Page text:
Little Falls is located in the Mohawk Valley. It is the only city in Herkimer County. As of 2020, the population is 4,605. Demographics from the 2020 census show that 23.8% of the population is under the age of eighteen, and 27.1 % of the population is over the age of 60. Median household income is $42,311 and 24% of the residents are below the poverty line.
In recent years, the number of citizens who are economically disadvantaged has risen. The library is more important to the community than ever before, because we provide access to books, periodicals, wireless internet and computers – all of which our average patron cannot afford to purchase.
The Little Falls Public Library is located on the corner of Main Street and Waverly Place. It is a beautiful Victorian house that was built between 1876 and 1878 in what is commonly known as the “Second Empire Style.” It is made of brick and cut stone (most probably limestone), and features three stories with a mansard roof and dormers, with iron roof trim.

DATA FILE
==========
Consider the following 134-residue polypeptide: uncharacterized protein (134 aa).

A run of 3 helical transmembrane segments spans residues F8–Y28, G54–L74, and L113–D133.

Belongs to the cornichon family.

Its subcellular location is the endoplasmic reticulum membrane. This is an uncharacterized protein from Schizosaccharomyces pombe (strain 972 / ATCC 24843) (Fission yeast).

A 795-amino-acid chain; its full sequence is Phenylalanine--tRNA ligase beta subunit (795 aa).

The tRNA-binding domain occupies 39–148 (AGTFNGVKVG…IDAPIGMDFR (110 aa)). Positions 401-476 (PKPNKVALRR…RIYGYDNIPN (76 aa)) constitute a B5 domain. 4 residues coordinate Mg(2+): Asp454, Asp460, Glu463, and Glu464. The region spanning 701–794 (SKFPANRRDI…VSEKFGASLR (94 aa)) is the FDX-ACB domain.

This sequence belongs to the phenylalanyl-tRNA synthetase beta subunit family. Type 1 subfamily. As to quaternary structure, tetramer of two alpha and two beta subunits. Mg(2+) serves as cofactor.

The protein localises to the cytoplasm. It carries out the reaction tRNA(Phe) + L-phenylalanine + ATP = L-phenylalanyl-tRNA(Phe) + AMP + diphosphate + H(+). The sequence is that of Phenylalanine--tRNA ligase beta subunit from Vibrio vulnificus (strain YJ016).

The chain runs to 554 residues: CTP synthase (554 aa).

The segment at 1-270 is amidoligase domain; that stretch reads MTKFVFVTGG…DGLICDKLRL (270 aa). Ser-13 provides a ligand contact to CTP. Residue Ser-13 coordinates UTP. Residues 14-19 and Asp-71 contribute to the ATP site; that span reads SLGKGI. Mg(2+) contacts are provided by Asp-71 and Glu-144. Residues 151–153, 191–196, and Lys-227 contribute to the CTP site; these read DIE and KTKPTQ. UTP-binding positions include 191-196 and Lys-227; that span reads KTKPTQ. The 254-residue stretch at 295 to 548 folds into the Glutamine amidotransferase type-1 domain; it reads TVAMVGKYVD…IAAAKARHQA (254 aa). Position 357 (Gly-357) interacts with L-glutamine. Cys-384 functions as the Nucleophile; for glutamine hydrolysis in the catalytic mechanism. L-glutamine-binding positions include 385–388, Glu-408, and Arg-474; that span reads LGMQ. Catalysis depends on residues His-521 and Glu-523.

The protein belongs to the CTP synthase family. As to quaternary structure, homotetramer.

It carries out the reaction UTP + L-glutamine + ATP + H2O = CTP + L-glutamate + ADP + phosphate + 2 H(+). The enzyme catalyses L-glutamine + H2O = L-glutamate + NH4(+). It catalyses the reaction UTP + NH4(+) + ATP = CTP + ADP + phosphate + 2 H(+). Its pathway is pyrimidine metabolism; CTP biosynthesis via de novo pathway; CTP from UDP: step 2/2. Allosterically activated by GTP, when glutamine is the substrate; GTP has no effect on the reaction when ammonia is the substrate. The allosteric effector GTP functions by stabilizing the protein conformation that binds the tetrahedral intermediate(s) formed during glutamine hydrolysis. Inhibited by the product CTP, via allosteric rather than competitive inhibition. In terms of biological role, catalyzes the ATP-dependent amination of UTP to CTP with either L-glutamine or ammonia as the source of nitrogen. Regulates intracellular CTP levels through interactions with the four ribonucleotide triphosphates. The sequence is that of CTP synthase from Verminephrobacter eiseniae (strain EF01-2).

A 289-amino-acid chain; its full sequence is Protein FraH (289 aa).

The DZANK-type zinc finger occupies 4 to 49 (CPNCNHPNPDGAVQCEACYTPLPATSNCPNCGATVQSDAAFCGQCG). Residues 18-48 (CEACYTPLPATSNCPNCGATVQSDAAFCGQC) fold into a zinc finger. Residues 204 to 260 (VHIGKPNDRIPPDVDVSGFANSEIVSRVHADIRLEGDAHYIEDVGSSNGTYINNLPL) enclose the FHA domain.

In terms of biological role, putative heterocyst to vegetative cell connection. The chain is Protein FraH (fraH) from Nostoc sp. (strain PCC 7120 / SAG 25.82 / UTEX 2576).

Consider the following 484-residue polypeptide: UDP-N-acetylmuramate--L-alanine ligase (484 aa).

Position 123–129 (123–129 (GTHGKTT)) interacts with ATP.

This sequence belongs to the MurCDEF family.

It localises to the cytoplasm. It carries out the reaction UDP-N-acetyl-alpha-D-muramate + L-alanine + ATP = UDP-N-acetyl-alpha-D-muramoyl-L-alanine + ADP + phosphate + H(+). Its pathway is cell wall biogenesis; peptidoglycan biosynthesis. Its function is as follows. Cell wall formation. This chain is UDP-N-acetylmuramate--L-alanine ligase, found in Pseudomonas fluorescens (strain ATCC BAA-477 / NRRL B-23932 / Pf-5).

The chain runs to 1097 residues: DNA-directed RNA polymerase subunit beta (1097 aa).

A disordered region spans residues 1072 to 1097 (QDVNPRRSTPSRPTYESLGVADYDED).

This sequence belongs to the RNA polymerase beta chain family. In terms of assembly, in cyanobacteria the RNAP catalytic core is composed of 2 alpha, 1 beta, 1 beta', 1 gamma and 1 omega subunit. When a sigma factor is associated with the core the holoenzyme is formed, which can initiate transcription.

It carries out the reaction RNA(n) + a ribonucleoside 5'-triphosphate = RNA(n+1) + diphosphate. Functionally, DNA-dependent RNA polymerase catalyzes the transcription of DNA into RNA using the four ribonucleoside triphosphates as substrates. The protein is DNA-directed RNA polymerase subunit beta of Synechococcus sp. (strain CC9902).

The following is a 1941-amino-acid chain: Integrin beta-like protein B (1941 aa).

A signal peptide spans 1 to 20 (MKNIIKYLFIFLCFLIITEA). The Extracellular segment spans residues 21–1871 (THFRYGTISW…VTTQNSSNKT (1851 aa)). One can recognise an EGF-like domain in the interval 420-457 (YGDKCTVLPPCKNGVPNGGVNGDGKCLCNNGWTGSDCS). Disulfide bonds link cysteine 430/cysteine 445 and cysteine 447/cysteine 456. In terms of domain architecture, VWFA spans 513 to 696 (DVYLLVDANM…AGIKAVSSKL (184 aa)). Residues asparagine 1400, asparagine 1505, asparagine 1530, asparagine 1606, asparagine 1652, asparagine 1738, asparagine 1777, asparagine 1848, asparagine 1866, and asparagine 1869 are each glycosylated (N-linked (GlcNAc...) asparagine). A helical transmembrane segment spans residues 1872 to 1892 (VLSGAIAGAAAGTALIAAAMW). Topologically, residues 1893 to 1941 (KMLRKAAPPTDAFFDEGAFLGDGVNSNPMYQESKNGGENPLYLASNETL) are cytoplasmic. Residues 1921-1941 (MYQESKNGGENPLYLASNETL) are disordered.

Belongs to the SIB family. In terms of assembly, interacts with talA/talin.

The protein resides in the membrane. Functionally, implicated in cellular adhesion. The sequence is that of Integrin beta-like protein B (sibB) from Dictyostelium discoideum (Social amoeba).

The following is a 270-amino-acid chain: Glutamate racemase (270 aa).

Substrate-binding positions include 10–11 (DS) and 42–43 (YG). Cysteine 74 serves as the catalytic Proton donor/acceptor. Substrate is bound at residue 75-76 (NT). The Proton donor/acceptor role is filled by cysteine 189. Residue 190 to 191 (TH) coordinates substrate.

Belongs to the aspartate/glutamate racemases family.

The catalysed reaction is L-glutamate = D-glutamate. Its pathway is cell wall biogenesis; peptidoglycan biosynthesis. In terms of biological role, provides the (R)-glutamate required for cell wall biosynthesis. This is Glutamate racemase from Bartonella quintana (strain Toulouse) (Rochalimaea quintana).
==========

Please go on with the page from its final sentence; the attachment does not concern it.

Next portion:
The man who built the house was Frank Bramer (b. 1834, d.1888). He was the manager of the Warrior Mowing Machine Company. His daughter Nellie (b. 1864, d. 1906) married Rollin H. Smith (b.1838, d.1911). Upon the death of both her parents, Nellie inherited the house. When Nellie died, Rollin became the sole inheritor of his wife’s property. He decided that upon his death, he wanted to donate this property to the City of Little Falls to become the public library. In the will dated October 1910, Judge Smith gave his house to the city, provided $10,000 per year for maintenance and upkeep of the property, and $2,000 per year for alterations. He also donated his own private library collection. In addition, he left behind for the public’s enjoyment his wife’s extensive collection of Anglo-American china, an extensive art collection he and his wife accumulated during their marriage, and all furnishings left after the settlement of his estate, and any surplus monies to be invested for the support of the new library.